I'm Not Scared
Walker Canongate 2010
Ammaniti is one of Italy's most acclaimed younger writers, and this carefully constructed thriller is the first of his books to appear here. During a piercingly hot summer, a few kilometres from a bone-dry hamlet in rural Tuscany, a shy, nervy, nine-year-old boy called Michele explores a derelict house and discovers, under moldering leaves, a horrifying secret. The novel is saved from sensationalism by Ammaniti's almost cinematic ability to conjure detail—the look of scraps of meat on a plate, the sheen of a new bike, the whispers of adults in the night—and by his utterly convincing re-creation of a child's perspective, as Michele's discovery propels him into ever more uncertain territory.
(Blurb courtesy of Goodreads)
I am not entirely sure that I'm Not Scared is the type of book that anyone would say that they liked. I don't mean this as a criticism – it is an accomplished piece of storytelling – but several days after reading it I still cannot think of this odd little story without feeling truly uncomfortable.
Set in rural Italy in the late '70s, the story is told by Michele – a boy of nine in 1978, now recounting the tale from the viewpoint of his early 30s. Nine year old Michele lives in Acqua Traverse – a scattering of houses inhabited by only four families. The summer of 1978 finds the children of the village playing through a blisteringly hot weather, amusing themselves with football, cycling, races and cruel forfeits. It is one of these races that leads them to find a deserted house, hidden in the valley of a nearby hill, and one of the forfeits that finds Michele enter the house alone and make a startling discovery.
Niccolo Ammaniti's writing is exceptional. It is impossible to read this and not see these children running through the sun-cracked land nor avoid experiencing Michele's feelings of excitement and trepidation as he enters the abandoned house. And as far as creepy old houses go, this one is up there with the creepiest exuding menace and darkness. However, it is what Michele does not see through his nine-year-old eyes that makes this story so chilling. As he makes his dark discovery and decides on how to act we, as older readers, can clearly see the danger that he is in. Michele, however, does not even consider that an adult may be behind his horrifying find, instead torturing himself with visions of monsters in the wheat fields and bogeymen outside his bedroom window. As Michele slowly realises the reality of the situation, I'm Not Scared becomes more than just a scary story – evolving into a tale of loss of innocence, trust and childhood. Michele's voice is incredibly authentic, illustrating wonder and fear in equal parts. His parents are compelling characters and become more so as the naiveté of youth falls from Michele's eyes.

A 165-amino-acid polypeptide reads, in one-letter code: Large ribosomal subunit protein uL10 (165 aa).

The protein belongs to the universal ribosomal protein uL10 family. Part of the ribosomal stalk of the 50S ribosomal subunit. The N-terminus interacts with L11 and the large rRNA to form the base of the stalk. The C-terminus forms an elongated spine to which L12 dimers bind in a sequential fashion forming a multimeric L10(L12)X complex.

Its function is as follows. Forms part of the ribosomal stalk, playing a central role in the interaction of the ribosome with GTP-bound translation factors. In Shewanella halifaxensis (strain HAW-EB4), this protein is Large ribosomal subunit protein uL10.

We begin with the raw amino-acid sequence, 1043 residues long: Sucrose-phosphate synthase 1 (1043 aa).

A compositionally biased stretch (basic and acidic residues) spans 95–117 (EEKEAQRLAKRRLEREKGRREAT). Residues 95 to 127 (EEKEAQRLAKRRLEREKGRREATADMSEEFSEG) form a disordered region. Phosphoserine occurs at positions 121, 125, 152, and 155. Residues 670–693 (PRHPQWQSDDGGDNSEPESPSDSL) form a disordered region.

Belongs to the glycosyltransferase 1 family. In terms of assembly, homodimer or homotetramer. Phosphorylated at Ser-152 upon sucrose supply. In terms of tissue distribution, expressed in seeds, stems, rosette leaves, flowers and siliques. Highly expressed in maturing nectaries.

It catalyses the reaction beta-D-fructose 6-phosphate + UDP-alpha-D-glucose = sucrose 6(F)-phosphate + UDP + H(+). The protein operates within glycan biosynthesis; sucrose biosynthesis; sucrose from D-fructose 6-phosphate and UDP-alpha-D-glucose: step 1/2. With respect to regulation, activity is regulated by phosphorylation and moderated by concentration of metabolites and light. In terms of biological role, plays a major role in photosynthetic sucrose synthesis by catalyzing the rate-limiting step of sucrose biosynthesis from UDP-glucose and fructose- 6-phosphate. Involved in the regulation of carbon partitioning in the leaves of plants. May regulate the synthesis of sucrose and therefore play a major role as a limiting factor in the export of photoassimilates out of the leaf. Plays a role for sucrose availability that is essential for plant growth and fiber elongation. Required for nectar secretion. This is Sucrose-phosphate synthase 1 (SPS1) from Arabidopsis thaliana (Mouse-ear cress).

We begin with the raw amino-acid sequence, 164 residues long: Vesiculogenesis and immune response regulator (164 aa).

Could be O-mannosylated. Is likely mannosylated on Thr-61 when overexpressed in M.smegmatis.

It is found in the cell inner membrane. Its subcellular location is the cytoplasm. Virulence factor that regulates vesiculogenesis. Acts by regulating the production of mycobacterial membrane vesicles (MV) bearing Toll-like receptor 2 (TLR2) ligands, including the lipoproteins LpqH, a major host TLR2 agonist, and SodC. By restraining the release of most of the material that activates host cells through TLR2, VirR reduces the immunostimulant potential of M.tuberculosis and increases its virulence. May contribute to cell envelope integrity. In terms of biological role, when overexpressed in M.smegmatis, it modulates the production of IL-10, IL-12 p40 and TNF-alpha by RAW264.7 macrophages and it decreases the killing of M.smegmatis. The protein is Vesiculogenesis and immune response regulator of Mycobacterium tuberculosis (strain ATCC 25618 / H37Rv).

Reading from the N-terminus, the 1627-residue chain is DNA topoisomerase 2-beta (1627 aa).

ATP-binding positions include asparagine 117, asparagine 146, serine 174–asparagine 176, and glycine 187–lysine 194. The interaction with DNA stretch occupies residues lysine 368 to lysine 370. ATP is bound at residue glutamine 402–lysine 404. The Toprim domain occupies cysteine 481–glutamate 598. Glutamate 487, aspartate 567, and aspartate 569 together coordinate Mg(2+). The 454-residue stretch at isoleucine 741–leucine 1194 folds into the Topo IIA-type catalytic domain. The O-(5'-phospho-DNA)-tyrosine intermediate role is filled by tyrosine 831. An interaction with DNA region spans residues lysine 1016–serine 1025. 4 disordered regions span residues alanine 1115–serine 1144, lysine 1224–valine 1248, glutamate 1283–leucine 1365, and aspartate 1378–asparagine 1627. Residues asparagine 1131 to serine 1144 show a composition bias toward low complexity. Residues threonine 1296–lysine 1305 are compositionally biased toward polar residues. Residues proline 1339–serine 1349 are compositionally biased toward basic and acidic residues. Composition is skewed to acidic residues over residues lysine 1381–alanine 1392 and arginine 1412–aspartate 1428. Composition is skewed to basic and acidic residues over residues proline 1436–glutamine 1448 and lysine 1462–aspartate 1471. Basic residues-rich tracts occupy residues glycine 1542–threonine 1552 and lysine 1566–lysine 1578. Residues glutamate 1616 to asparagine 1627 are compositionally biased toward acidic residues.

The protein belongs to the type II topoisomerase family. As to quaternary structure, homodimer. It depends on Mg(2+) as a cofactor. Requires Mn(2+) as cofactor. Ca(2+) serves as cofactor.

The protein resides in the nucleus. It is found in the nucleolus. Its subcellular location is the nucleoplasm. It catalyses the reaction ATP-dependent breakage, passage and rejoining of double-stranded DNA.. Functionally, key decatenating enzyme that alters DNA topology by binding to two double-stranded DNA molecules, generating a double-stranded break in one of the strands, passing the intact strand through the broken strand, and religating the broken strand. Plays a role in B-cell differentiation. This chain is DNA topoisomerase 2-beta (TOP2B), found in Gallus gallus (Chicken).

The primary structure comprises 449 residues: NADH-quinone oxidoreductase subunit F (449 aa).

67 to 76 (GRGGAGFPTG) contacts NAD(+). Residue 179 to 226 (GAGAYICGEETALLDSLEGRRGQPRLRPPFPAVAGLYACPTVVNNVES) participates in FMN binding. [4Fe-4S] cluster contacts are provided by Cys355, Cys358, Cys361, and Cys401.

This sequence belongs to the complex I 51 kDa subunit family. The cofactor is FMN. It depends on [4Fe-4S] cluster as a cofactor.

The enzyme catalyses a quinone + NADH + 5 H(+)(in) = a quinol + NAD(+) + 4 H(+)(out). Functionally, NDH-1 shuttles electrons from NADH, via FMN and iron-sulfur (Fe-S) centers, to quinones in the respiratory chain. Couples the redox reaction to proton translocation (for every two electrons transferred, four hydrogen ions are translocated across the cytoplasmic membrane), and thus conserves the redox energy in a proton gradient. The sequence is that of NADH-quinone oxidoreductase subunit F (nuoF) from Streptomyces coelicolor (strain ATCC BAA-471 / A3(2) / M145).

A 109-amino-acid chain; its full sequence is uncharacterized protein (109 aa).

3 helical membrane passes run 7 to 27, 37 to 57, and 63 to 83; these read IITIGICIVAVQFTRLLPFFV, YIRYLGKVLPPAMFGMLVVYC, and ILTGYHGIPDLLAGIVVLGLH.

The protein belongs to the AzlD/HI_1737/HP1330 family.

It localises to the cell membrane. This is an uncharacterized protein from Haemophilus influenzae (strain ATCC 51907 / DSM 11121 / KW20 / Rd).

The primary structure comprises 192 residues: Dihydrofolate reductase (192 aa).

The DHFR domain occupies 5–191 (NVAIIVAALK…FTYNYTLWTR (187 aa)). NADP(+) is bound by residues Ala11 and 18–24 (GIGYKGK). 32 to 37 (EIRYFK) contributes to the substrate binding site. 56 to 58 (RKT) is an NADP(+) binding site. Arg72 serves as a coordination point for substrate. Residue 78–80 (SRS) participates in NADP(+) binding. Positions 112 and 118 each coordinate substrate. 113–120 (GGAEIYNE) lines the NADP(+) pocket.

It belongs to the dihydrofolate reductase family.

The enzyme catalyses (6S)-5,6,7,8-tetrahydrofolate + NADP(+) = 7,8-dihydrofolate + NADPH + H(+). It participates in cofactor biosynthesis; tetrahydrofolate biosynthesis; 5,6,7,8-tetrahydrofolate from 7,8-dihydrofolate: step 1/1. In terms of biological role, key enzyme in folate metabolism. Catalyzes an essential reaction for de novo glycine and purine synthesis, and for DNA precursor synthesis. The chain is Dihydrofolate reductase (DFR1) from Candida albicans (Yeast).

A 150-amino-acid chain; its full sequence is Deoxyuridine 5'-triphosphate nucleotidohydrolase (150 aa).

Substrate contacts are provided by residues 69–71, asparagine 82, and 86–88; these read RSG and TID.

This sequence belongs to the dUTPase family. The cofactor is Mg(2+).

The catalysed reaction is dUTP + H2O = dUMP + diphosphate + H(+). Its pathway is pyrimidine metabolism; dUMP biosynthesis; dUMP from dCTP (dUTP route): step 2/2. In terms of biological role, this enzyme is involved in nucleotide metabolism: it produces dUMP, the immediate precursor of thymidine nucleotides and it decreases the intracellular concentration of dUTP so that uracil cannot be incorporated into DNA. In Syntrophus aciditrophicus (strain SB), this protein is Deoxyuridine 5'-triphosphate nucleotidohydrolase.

I am reluctant to write much more as I really don't want to spoil this slight novel for anyone else who picks it up. This is a tale that is as much about the foibles of being an adult as it is about the glory days of childhood. While in parts a stunning representation of the golden days of early youth, there is an insidious unease that leaks from the pages - a creeping disquiet that has remained with me since I closed the book. Walker Canongate have re-released this title in an attempt to bring it to the attention of younger readers and it should be a huge success. Reminiscent of early Stephen King, yet with a sensibility all its own I highly recommend this title. Just don't expect to sleep well on its conclusion....